Apple MacBook Air M1 Vs. MacBook Pro: Performance, Features, Battery Leave a comment


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It’s never been harder to decide between the MacBook Air and 13-inch MacBook Pro.

Both laptops run on Apple’s all-new M1 chip, making them the first of the company’s notebooks to do so. The new chip introduces big gains in performance and battery life to Apple’s most portable laptops, signaling a big step forward for the Mac. It’s the beginning of what Apple expects to be a two-year transition period during which it will move its entire Mac line over to its own silicon.

Choosing between the new $1,299 MacBook Pro and $999 MacBook Air can be difficult since they both run on Apple’s M1 processor and come in very similar configurations in terms of memory and storage. But, there are a few important differences to keep in mind when deciding between the two, particularly when it comes to battery life and performance.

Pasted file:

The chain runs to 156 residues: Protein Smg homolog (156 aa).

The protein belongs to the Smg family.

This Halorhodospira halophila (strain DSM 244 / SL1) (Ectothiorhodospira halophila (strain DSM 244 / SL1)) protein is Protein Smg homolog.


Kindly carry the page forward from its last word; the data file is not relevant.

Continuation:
The M1-powered MacBook Air is generally a better value than the Pro since it offers similar features, performance, and configuration options at a starting price that’s $300 lower.

But, that doesn’t necessarily mean the MacBook Air is the right pick for everyone. The MacBook Pro comes with a few extras that could make it the better choice for professionals with specific needs, such as slightly longer battery life, higher-quality microphones, and most importantly, internal cooling fans. Now that you can also get the M1-powered MacBook Pro through Apple’s Refurbished Mac Store at a $200 discount, it may be a more compelling option for those in need of more power.

Not to mention, the Pro model has Apple’s Touch Bar, which is a thin touch-sensitive strip that replaces the function key row. But, that’s not enough of a reason on its own to recommend buying the Pro over the Air.